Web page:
Amanzimtoti gay bashing survivor returns to beach where he was attacked


Michael Anderson (Pic: Same Love Toti)

The young gay man attacked on the beach in Amanzimtoti, south of Durban, by three violent homophobes has returned to the scene of the hate crime for the first time.

Early in February, just days before his 21st birthday, teacher Michael Anderson went to meet a friend on the town’s main beach. He was verbally harassed by three men in the parking lot for wearing a Durban Pride t-shirt.

The men then followed him to the beach where they proceeded to beat, kick and choke him while shouting anti-gay slurs. He was saved by a fisherman who heard his screams.

While his attackers have yet to be identified, on Saturday, Anderson was joined by around 20 people from the community and the local LGBTQ organisation Same Love Toti to ‘take back’ the beach.

The group gathered on the beach waving rainbow flags and taking a stand against hate and intolerance towards the LGBTQ community.

MambaOnline asked Anderson what it was like returning to the traumatic location of the hate crime. “It was scary at first,” he admitted, “but by the end of it I was extremely happy that I had done it. It might still be difficult for me to go there alone but the biggest hurdle is done now.”

Kim Lithgow, from Same Love Toti, which organised the event, applauded Anderson for being “brave enough to re-visit the place of his attack.” She explained that the gathering was part of the group’s #InMyTown campaign, inspired by Anderson’s assault.

“Michael was attacked for being perceived to be gay; his attackers did not know him and they judged him by their own ideas of what ‘gay’ looked like,” she said. “Instead of simply respecting that we live in a diverse society, they resorted to violence, and this is unacceptable in our town.”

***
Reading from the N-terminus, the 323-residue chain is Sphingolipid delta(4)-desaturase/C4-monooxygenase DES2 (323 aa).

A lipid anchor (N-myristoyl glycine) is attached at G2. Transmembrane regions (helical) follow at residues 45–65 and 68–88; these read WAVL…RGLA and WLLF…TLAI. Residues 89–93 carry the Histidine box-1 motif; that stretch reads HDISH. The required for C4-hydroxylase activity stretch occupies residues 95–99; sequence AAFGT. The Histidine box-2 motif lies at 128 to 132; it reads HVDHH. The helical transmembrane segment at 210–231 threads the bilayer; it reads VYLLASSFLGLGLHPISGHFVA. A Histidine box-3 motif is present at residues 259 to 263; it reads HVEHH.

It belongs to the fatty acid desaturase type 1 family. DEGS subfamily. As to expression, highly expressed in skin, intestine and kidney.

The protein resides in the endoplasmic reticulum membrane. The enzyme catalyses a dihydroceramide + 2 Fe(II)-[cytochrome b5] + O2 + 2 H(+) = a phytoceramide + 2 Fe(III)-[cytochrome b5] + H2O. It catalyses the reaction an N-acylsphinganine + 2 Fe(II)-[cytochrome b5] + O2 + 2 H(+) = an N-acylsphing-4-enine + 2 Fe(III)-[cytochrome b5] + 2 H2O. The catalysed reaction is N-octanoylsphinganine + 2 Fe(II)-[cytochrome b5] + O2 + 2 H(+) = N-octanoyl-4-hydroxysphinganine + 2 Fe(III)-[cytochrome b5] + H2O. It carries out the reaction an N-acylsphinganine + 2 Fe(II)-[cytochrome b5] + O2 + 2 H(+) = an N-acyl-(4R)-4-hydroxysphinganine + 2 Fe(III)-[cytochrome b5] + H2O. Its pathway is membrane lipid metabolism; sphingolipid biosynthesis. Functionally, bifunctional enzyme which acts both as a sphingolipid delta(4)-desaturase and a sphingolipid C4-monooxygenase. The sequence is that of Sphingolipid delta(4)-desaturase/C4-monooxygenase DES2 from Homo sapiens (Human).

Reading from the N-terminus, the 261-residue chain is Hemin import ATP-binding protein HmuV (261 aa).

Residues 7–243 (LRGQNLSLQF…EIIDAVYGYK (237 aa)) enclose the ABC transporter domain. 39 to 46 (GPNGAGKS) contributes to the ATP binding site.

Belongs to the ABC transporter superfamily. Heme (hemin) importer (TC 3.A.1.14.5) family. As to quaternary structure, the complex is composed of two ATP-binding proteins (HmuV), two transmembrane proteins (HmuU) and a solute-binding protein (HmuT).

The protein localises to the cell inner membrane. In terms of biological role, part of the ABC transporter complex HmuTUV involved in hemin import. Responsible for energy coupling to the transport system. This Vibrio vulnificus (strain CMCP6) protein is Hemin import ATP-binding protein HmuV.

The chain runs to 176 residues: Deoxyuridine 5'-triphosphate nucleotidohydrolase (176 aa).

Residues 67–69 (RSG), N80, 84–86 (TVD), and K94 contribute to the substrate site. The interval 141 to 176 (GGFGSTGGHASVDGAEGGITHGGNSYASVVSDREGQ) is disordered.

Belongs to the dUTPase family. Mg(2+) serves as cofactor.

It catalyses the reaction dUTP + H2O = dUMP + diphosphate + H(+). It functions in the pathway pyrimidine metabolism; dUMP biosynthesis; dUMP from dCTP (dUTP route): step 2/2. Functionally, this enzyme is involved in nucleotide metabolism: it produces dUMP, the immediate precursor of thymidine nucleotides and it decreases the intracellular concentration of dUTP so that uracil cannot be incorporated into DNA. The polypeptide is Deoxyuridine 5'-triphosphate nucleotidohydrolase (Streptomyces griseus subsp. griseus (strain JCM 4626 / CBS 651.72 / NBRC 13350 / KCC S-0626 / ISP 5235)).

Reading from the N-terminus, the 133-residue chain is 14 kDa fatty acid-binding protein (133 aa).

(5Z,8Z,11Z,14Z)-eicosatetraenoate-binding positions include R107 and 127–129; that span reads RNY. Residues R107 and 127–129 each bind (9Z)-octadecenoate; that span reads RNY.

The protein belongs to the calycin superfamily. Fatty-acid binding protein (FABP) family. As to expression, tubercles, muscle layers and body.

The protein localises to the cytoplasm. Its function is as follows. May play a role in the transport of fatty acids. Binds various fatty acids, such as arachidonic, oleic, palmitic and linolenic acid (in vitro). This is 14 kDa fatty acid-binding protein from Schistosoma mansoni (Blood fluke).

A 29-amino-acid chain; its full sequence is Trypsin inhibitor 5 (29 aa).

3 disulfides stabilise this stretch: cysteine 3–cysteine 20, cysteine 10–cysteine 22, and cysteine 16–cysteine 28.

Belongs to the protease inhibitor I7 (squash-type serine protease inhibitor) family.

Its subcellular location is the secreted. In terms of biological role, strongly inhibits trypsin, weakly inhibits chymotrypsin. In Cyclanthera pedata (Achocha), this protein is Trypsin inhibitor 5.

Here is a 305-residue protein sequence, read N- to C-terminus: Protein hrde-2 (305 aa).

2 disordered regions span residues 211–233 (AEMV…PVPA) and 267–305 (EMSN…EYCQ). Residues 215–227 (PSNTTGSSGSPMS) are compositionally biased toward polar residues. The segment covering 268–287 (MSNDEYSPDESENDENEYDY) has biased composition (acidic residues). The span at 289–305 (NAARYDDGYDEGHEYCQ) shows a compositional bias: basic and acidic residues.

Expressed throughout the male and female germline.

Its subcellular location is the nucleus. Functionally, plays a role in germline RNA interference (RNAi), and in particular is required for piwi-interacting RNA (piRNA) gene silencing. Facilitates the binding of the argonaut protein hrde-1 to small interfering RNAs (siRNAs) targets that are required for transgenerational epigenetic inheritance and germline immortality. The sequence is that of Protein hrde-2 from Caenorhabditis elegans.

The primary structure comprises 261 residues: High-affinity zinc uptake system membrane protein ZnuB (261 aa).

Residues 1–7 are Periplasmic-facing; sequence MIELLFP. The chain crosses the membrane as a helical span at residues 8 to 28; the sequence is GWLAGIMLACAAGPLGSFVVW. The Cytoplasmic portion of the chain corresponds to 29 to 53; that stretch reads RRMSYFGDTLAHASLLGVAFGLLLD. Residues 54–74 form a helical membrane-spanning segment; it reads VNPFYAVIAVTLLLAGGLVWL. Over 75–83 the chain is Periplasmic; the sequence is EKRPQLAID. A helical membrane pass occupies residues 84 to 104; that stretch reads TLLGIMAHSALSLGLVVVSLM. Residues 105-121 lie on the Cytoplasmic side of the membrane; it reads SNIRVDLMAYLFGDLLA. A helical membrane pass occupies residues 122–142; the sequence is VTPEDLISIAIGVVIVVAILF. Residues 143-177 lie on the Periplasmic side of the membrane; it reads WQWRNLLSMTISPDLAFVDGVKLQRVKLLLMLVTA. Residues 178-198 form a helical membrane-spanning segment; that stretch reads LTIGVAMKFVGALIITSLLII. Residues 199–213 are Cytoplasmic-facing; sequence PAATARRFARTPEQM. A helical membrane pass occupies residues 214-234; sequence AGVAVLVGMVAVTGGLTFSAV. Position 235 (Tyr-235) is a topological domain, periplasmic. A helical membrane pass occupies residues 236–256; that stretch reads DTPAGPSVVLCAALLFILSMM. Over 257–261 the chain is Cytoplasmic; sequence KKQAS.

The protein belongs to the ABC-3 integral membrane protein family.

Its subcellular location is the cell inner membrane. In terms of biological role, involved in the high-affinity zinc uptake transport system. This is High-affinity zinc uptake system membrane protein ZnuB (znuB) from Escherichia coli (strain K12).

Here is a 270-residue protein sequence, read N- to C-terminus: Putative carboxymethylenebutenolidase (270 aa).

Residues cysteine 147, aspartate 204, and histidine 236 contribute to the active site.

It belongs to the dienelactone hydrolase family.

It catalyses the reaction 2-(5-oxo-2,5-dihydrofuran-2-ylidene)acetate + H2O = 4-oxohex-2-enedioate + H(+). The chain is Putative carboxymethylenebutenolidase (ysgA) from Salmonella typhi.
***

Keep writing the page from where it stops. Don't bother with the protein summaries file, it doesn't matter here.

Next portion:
Lithgow urged everyone in Amanzimtoti to speak out against hate and violence by taking a selfie and using the hashtag #InMyTown”, along with affirming phrases such as: “We are loving”; “We are inclusive”; “We are diverse”; “We respect others”; and, “We are all human.”

She added: “Same Love Toti believes that Amanzimtoti should be remembered for being the caring town that we all know and love.”

Anderson said that since his story had gone public he’d been offered “overwhelming” support.

“I received a whole lot of messages from people who I’ve never met sympathising with me and saying that they’re proud of what I did and how they can’t believe it happened. So I most certainly do feel more so that I’m aware of how active the community is and how there are people from all around South Africa and not just Durban who have my back and support me in the way that I’m handling this.”

Anderson thanked Same Love Toti in particular for their assistance. “I don’t think I’ll ever be able to really pay them back for the way they’ve offered to help,” he said.

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